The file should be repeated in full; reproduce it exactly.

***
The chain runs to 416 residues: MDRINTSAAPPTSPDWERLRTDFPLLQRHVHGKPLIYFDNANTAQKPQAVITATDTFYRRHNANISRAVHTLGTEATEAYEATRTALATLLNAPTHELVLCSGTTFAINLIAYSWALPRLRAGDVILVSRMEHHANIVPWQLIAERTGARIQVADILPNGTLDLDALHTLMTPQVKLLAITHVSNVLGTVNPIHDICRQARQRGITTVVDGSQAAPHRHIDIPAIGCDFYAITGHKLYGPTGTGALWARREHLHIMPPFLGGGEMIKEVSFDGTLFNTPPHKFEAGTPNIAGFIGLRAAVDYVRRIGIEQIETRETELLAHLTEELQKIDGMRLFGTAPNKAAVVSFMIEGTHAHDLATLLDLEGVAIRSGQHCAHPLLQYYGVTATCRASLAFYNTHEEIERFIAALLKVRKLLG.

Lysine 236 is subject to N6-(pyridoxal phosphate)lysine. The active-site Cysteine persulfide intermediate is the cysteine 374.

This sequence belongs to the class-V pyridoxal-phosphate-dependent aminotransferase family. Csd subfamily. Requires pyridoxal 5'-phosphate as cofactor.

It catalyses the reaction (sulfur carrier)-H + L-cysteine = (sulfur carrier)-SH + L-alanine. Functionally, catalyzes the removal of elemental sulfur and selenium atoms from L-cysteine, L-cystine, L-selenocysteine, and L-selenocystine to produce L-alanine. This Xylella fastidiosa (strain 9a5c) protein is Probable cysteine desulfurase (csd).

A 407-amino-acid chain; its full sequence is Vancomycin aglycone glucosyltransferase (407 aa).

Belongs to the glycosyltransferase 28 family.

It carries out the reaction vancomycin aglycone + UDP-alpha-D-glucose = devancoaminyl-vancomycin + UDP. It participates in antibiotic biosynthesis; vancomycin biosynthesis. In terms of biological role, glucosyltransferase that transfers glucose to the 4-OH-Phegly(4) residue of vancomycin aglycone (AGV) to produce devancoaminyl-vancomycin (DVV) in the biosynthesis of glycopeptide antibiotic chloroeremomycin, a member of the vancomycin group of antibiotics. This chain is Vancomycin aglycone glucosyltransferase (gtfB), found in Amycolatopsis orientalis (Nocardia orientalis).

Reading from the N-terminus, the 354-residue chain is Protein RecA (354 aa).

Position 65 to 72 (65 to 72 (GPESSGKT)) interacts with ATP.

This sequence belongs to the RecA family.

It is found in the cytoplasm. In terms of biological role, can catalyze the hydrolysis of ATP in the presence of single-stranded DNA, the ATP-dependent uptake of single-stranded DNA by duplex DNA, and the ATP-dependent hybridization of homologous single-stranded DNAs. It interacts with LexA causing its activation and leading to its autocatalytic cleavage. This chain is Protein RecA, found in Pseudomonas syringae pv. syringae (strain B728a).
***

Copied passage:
The chain runs to 416 residues: MDRINTSAAPPTSPDWERLRTDFPLLQRHVHGKPLIYFDNANTAQKPQAVITATDTFYRRHNANISRAVHTLGTEATEAYEATRTALATLLNAPTHELVLCSGTTFAINLIAYSWALPRLRAGDVILVSRMEHHANIVPWQLIAERTGARIQVADILPNGTLDLDALHTLMTPQVKLLAITHVSNVLGTVNPIHDICRQARQRGITTVVDGSQAAPHRHIDIPAIGCDFYAITGHKLYGPTGTGALWARREHLHIMPPFLGGGEMIKEVSFDGTLFNTPPHKFEAGTPNIAGFIGLRAAVDYVRRIGIEQIETRETELLAHLTEELQKIDGMRLFGTAPNKAAVVSFMIEGTHAHDLATLLDLEGVAIRSGQHCAHPLLQYYGVTATCRASLAFYNTHEEIERFIAALLKVRKLLG.

Lysine 236 is subject to N6-(pyridoxal phosphate)lysine. The active-site Cysteine persulfide intermediate is the cysteine 374.

This sequence belongs to the class-V pyridoxal-phosphate-dependent aminotransferase family. Csd subfamily. Requires pyridoxal 5'-phosphate as cofactor.

It catalyses the reaction (sulfur carrier)-H + L-cysteine = (sulfur carrier)-SH + L-alanine. Functionally, catalyzes the removal of elemental sulfur and selenium atoms from L-cysteine, L-cystine, L-selenocysteine, and L-selenocystine to produce L-alanine. This Xylella fastidiosa (strain 9a5c) protein is Probable cysteine desulfurase (csd).

A 407-amino-acid chain; its full sequence is Vancomycin aglycone glucosyltransferase (407 aa).

Belongs to the glycosyltransferase 28 family.

It carries out the reaction vancomycin aglycone + UDP-alpha-D-glucose = devancoaminyl-vancomycin + UDP. It participates in antibiotic biosynthesis; vancomycin biosynthesis. In terms of biological role, glucosyltransferase that transfers glucose to the 4-OH-Phegly(4) residue of vancomycin aglycone (AGV) to produce devancoaminyl-vancomycin (DVV) in the biosynthesis of glycopeptide antibiotic chloroeremomycin, a member of the vancomycin group of antibiotics. This chain is Vancomycin aglycone glucosyltransferase (gtfB), found in Amycolatopsis orientalis (Nocardia orientalis).

Reading from the N-terminus, the 354-residue chain is Protein RecA (354 aa).

Position 65 to 72 (65 to 72 (GPESSGKT)) interacts with ATP.

This sequence belongs to the RecA family.

It is found in the cytoplasm. In terms of biological role, can catalyze the hydrolysis of ATP in the presence of single-stranded DNA, the ATP-dependent uptake of single-stranded DNA by duplex DNA, and the ATP-dependent hybridization of homologous single-stranded DNAs. It interacts with LexA causing its activation and leading to its autocatalytic cleavage. This chain is Protein RecA, found in Pseudomonas syringae pv. syringae (strain B728a).